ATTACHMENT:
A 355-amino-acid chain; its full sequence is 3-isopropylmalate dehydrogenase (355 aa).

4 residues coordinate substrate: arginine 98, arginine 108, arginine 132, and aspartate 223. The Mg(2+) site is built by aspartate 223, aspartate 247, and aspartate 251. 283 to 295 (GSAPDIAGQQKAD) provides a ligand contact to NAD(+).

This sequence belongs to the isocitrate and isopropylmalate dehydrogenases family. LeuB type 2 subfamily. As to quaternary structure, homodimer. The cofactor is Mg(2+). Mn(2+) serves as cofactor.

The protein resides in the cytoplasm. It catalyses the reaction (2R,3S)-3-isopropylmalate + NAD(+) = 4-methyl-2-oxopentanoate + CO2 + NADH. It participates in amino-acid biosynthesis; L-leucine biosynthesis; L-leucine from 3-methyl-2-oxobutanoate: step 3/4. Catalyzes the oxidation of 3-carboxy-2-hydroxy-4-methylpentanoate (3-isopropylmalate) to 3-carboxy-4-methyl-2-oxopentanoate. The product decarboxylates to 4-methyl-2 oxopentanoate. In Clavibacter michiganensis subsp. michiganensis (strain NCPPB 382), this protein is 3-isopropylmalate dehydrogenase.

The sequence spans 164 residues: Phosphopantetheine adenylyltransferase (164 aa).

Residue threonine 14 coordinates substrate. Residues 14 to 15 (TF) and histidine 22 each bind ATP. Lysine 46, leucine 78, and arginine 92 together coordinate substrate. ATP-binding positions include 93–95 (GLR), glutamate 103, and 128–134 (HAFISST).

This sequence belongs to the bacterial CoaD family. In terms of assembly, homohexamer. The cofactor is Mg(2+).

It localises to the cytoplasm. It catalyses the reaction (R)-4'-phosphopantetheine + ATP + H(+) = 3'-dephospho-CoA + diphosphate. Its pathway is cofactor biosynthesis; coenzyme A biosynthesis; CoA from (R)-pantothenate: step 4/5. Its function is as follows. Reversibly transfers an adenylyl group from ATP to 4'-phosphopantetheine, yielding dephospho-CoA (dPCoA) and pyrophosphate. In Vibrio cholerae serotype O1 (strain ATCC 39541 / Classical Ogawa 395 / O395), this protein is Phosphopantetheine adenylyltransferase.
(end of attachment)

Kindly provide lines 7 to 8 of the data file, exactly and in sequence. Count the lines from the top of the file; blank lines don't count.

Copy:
This sequence belongs to the bacterial CoaD family. In terms of assembly, homohexamer. The cofactor is Mg(2+).

It localises to the cytoplasm. It catalyses the reaction (R)-4'-phosphopantetheine + ATP + H(+) = 3'-dephospho-CoA + diphosphate. Its pathway is cofactor biosynthesis; coenzyme A biosynthesis; CoA from (R)-pantothenate: step 4/5. Its function is as follows. Reversibly transfers an adenylyl group from ATP to 4'-phosphopantetheine, yielding dephospho-CoA (dPCoA) and pyrophosphate. In Vibrio cholerae serotype O1 (strain ATCC 39541 / Classical Ogawa 395 / O395), this protein is Phosphopantetheine adenylyltransferase.